5 Web Hosting Questions

As with any business contract, it is important to ask questions that clarify the services being offered, who is responsible for various aspects of the operation and what measures are in place in case the “worst” happens. However, many people fail to ask even basic questions regarding the terms of their Web Hosting Provider, which could leave their website vulnerable to external and internal security threats.

Here are five questions you need to ask your Web Hosting Provider before your site goes live to maximize security, minimize downtime and maintain control over your content.

 

Do you automatically install security updates?

 

The major players in website hosting are working around the clock to identify and fix security vulnerabilities, and whenever they find a hole, they fix it with a patch. This is great if your web hosting provider installs those updates automatically. However, if they don’t, then your website is doubly at risk.

The first risk, of course, is people who maliciously exploit that vulnerability, usually as a phishing scheme or “scareware” (a form of digital vandalism).

The second risk comes when a company like WordPress, Joomla or Drupal identifies and patches a vulnerability, which is usually followed by a very public announcement indicating that a major security problem has been solved. If your Web Hosting Provider hasn’t automatically installed the patch, then your site is just as vulnerable as it was before.

The difference is that now there is a spotlight on the vulnerability and a roadmap for hackers who want to exploit it.

Do you provide back-up services?

 

Even if the answer is “yes” to question one, there are still risks and vulnerabilities that can either destroy the content of a website or create a situation where your site needs to revert to an earlier version.

Sometimes hackers find the vulnerabilities and exploit them before the good guys are able to identify and patch them. Other times, the patches themselves can cause problems or “break” your site because some of the updates might not be compatible with the way your site was originally built.

In either situation, a back-up of your website will be critical to quickly regaining control of your site without having to start from scratch.

Make sure that they are backing up both your files and your database, because you will need both to get your site up and running again.

A follow-up to this question should be: “Is there a fee for this service?”

If there is a fee, that’s not an automatic deal-breaker. The important thing is that the terms are clear and everyone understands the terms of the contract.

What is your Service Level Agreement?

 

The Service Level Agreement (SLA) is the most direct statement from a Web Hosting Provider indicating what the customer will receive including a guarantee on uptime (the opposite of downtime).

The first two questions – about updates and back-ups – are all measures to reduce downtime from outside threats, but there are times when your site will need to be down to install those updates and perform those back-ups. These behind-the-scenes maintenance activities are typically performed during periods of low site activity to minimize user disruption.

These temporary outages are unavoidable, but they can be minimized and it is important that the provider is able to guarantee a 98-99% uptime.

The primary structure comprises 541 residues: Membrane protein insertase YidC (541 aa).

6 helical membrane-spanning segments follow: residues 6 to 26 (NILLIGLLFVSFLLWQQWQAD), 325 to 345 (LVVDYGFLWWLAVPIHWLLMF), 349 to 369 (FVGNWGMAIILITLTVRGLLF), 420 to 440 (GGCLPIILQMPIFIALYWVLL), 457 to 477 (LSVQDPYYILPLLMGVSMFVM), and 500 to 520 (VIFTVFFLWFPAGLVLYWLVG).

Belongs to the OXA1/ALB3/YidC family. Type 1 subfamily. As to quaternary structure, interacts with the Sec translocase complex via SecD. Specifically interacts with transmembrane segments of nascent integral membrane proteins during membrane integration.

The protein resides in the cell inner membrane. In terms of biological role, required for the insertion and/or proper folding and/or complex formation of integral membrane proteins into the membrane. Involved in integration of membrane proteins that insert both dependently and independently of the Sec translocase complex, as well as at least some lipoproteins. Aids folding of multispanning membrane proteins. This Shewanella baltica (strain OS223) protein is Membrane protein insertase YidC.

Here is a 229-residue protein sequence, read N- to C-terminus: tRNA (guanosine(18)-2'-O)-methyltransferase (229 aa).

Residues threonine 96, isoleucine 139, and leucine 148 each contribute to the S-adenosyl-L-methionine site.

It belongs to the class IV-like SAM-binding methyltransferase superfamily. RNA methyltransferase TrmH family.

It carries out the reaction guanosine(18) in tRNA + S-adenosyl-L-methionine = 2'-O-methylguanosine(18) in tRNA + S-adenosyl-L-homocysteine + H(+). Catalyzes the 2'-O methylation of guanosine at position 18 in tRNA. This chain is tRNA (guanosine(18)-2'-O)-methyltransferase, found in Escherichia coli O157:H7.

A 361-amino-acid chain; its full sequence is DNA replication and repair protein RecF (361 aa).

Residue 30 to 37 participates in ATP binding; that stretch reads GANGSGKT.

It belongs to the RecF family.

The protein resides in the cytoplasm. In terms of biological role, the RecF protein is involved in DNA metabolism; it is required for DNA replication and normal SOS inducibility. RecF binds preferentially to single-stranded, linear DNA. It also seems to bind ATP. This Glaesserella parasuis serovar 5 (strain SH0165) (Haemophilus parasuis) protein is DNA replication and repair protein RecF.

Anything less than this will start to have a negative impact on your site’s performance.

What is your security policy?

 

Along with the SLA, you should ask your Web Hosting Provider about their security policy.

So far we’ve been concerned with external threats, but the security policy will also outline the standards with which employees of the Web Hosting Provider will handle your site.

Customers put incredible amounts of trust in their Web Hosting Provider without hesitating, but internal security is one place where the customer should feel comfortable asking for specifics.

For example, you often trust your Web Hosting Provider (and its employees) with full access to your site at the admin level. You are smart, so you have developed the most secure password system in the world for you and your employees, but if the Web Hosting Provider is less scrupulous or uses silly, easy-to-remember passwords…

Your site is only as safe as its weakest password.

The security policy is a statement from your provider that their password policy is as secure as possible and that passwords aren’t being shared.

Is there a charge to export my site?

 

Managing a business is complicated. Your needs and budget will always be changing, and it is important to know that your website will be able to grow and change with you.

There is a common misconception that the customer owns the content and the host merely provides the digital real estate. If you don’t ask about the export policy up front, it’s possible that you could discover that the content of your site is locked into that site and either disappears when the contract isn’t renewed or will only be released to the new Web Hosting Provider for a fee.

This is a tactic that is used to make it as undesirable as possible to ever leave. It’s not a stretch to suggest that your website is being held hostage. It might be an effective strategy, but it’s not good business.

And it’s unnecessary.

If a Web Hosting Provider is satisfying your needs in the first four questions, then customers will stay with that host as a long-term business relationship – a point of stability in an ever-changing business landscape.

Conclusion

 

At LaunchUX, we pride ourselves on being a full-service host including security patches and back-ups with minimal downtime so you know that your site is in good hands. We don’t charge a fee to export your site because we will do whatever it takes to satisfy your web hosting needs.

Contact us today to discuss how we can launch your site – design, building and hosting – today.